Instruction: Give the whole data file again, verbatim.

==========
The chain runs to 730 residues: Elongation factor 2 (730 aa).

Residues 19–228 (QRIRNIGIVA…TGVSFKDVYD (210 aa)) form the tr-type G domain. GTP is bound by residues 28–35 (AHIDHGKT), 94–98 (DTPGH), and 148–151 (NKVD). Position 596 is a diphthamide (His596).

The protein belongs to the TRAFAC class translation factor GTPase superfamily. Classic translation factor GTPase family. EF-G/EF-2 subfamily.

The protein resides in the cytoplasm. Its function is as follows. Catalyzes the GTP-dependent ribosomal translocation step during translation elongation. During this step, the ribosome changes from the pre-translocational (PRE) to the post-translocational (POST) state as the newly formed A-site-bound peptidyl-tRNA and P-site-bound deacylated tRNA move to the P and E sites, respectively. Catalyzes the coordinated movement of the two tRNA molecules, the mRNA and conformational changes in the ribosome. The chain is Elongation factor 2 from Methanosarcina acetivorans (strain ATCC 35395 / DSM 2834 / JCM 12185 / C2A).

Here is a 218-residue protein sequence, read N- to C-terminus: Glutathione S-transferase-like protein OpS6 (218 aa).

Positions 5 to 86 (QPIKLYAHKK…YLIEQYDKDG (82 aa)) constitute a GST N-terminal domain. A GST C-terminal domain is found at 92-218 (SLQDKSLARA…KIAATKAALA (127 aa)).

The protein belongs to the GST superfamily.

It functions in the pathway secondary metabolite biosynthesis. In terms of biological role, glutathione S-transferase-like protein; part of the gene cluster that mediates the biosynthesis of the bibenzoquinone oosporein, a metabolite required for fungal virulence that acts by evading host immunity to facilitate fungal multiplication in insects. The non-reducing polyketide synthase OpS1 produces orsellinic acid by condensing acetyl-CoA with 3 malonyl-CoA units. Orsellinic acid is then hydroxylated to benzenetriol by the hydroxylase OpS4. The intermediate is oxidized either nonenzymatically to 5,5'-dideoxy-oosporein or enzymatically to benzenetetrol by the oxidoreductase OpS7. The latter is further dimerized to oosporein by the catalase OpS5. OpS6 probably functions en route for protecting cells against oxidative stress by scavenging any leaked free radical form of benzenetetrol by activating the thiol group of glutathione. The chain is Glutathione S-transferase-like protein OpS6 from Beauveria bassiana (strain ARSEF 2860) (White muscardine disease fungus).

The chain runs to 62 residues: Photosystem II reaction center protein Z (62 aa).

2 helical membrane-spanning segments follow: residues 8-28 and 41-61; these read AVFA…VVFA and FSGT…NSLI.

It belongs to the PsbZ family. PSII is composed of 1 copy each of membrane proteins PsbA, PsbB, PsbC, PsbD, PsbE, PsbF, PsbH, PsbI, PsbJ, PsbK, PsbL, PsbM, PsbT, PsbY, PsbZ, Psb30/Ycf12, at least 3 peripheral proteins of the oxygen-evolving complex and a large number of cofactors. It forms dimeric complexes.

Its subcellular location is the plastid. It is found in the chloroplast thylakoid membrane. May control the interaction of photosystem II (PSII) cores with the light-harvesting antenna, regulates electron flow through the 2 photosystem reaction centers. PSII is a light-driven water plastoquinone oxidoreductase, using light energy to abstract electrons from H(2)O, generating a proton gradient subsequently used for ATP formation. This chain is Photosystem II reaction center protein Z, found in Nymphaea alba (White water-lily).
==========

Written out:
The chain runs to 730 residues: Elongation factor 2 (730 aa).

Residues 19–228 (QRIRNIGIVA…TGVSFKDVYD (210 aa)) form the tr-type G domain. GTP is bound by residues 28–35 (AHIDHGKT), 94–98 (DTPGH), and 148–151 (NKVD). Position 596 is a diphthamide (His596).

The protein belongs to the TRAFAC class translation factor GTPase superfamily. Classic translation factor GTPase family. EF-G/EF-2 subfamily.

The protein resides in the cytoplasm. Its function is as follows. Catalyzes the GTP-dependent ribosomal translocation step during translation elongation. During this step, the ribosome changes from the pre-translocational (PRE) to the post-translocational (POST) state as the newly formed A-site-bound peptidyl-tRNA and P-site-bound deacylated tRNA move to the P and E sites, respectively. Catalyzes the coordinated movement of the two tRNA molecules, the mRNA and conformational changes in the ribosome. The chain is Elongation factor 2 from Methanosarcina acetivorans (strain ATCC 35395 / DSM 2834 / JCM 12185 / C2A).

Here is a 218-residue protein sequence, read N- to C-terminus: Glutathione S-transferase-like protein OpS6 (218 aa).

Positions 5 to 86 (QPIKLYAHKK…YLIEQYDKDG (82 aa)) constitute a GST N-terminal domain. A GST C-terminal domain is found at 92-218 (SLQDKSLARA…KIAATKAALA (127 aa)).

The protein belongs to the GST superfamily.

It functions in the pathway secondary metabolite biosynthesis. In terms of biological role, glutathione S-transferase-like protein; part of the gene cluster that mediates the biosynthesis of the bibenzoquinone oosporein, a metabolite required for fungal virulence that acts by evading host immunity to facilitate fungal multiplication in insects. The non-reducing polyketide synthase OpS1 produces orsellinic acid by condensing acetyl-CoA with 3 malonyl-CoA units. Orsellinic acid is then hydroxylated to benzenetriol by the hydroxylase OpS4. The intermediate is oxidized either nonenzymatically to 5,5'-dideoxy-oosporein or enzymatically to benzenetetrol by the oxidoreductase OpS7. The latter is further dimerized to oosporein by the catalase OpS5. OpS6 probably functions en route for protecting cells against oxidative stress by scavenging any leaked free radical form of benzenetetrol by activating the thiol group of glutathione. The chain is Glutathione S-transferase-like protein OpS6 from Beauveria bassiana (strain ARSEF 2860) (White muscardine disease fungus).

The chain runs to 62 residues: Photosystem II reaction center protein Z (62 aa).

2 helical membrane-spanning segments follow: residues 8-28 and 41-61; these read AVFA…VVFA and FSGT…NSLI.

It belongs to the PsbZ family. PSII is composed of 1 copy each of membrane proteins PsbA, PsbB, PsbC, PsbD, PsbE, PsbF, PsbH, PsbI, PsbJ, PsbK, PsbL, PsbM, PsbT, PsbY, PsbZ, Psb30/Ycf12, at least 3 peripheral proteins of the oxygen-evolving complex and a large number of cofactors. It forms dimeric complexes.

Its subcellular location is the plastid. It is found in the chloroplast thylakoid membrane. May control the interaction of photosystem II (PSII) cores with the light-harvesting antenna, regulates electron flow through the 2 photosystem reaction centers. PSII is a light-driven water plastoquinone oxidoreductase, using light energy to abstract electrons from H(2)O, generating a proton gradient subsequently used for ATP formation. This chain is Photosystem II reaction center protein Z, found in Nymphaea alba (White water-lily).